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I'm pretty well sold on the "singletons are evil" line of thought. Nevertheless, there are limited occurrences when you want to limit the creation of an object. Roy Osherove advises,

If you're planning to use a singleton in your design, separate the logic of the singleton class and the logic that makes it a singleton (the part that initializes a static variables, for example) into two separate classes. That way, you can keep the single responsibility principle (SRP) and also have a way to override singleton logic. (The Art of Unit Testing 261-262)

This pattern still perpetuates the global state. However, it does result in a testable design, so it seems to me to be a good pattern for mitigating the damage of a singleton.

However, Osherove does not give a name to this pattern; but naming a pattern, according to the Gang of Four, is important:

Naming a pattern immediately increases our design vocabulary. It lets us design at a higher level of abstraction. (3)

Is there a standard name for this pattern? It seems different enough from a standard singleton to deserve a separate name. Decoupled Singleton, perhaps?

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3 Answers 3

up vote 8 down vote accepted

It's a Singleton combined with a Factory Method, such that the calling code has no idea that it is dealing with a singleton, or even the class it's dealing with. Even the class itself doesn't know it's a Singleton. The factory can be mocked out, making testing possible but, within the context of the application, it is always the same object returned.

I have seen a few sites call it a Singleton Factory, to distinguish the two.

It is common now to make this kind of decision (sometimes dangerously, as if you're no longer dealing with a true Singleton, so it doesn't matter) in the process of registering objects with an IoC container, making the name largely irrelevant.

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+1. Singleton Factory---that makes total sense. –  Kazark Oct 22 '12 at 16:09
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Seems like a lot of conceptual complexity, for not a lot of benefit. –  Robert Harvey Oct 22 '12 at 16:48

It is the singleton pattern. It's description as a design would be no different than the original singleton. It is just an implementation variation.

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I disagree with this. Other variants of the singleton, such as the multiton, follow the same general design principle of a private constructor and a public getInstance() method in the same class. When you examine a class diagram or a sequence diagram for the getInstance() method, it would look generally the same. However, this design would look different from both static and dynamic views, so it seems like a different name would be helpful. –  Thomas Owens Oct 22 '12 at 16:11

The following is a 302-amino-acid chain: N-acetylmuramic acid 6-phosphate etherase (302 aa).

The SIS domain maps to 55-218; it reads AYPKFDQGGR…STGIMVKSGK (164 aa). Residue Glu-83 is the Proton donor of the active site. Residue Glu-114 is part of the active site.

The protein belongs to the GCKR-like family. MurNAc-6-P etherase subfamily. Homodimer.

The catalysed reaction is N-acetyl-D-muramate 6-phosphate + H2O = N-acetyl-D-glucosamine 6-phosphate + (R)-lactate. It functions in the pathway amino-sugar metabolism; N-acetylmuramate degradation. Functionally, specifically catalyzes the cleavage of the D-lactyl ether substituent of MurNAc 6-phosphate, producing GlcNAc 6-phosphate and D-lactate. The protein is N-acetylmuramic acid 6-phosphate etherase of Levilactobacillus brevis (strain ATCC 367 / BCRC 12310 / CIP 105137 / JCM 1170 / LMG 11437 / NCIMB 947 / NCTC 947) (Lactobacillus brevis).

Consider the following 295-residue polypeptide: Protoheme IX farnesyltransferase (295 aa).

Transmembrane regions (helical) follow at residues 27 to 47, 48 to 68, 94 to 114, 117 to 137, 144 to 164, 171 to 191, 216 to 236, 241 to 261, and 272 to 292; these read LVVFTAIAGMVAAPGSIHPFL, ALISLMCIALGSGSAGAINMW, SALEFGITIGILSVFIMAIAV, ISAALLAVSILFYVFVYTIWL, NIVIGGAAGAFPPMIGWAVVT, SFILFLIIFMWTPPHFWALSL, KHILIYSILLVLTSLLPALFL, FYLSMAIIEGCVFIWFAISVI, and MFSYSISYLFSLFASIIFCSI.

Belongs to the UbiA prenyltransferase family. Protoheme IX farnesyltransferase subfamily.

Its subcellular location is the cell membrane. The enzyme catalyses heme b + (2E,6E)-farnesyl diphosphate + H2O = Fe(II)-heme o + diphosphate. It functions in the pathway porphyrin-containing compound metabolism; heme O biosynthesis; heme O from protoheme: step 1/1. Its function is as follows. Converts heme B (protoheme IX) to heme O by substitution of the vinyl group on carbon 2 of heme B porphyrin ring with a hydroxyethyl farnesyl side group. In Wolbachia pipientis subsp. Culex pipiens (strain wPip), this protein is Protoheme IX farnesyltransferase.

Design patterns are more generic than that. A private constructor and a public getInstance tells me zero about the design, it could be a singleton, it could be redirecting allocation to a special allocator, etc. This variation of the singleton would look identical to any other singleton variation in a design level dynamic view because there would be only one object in the system. It would look identical from a design level static view because there would be a gatekeeper guarding the object's construction. –  stonemetal Oct 22 '12 at 16:29

The "singleton pattern" embodies a a couple of different concepts: (1) some sort of object is implicitly shared; (2) the object may be lazily created without changing the observable system state. While these concepts often go together, some applications will use one without the other.

For example, a system may use a thread-static variable to hold a reference to the current database. When each thread that will need the data base is initiated, it grabs a copy of a global "current database" setting and uses that to get a reference to the current database which it will then use until it has run to completion. Since many methods will all use the current database, explicitly passing around a reference to it may be cumbersome, and saying "all methods operate on the thread's current database, as defined by _" may be make the code cleaner than having to explicitly pass a reference to the database with every function call. Note that in this scenario, there is an object which is shared implicitly, but its creation alters the system state.

Alternatively, a program may have a variety of static instances of objects implementing IGetGlobalWidget with a virtual GetWidget method. These objects, being static, are created at program startup rather than being lazily generated, and each of these objects when used will lazily (if necessary) create some sort of Widget derivative and return a reference to it. Rather than passing around Widget references, code passes around references to implementations of IGetGlobalWidget. Any particular IGetGlobalWidget implementation will always return the same Widget-derivative instance, and the lazy creation will not affect visible program state, but code could control which methods will share widgets, by which methods share IGetGlobalWidget objects.

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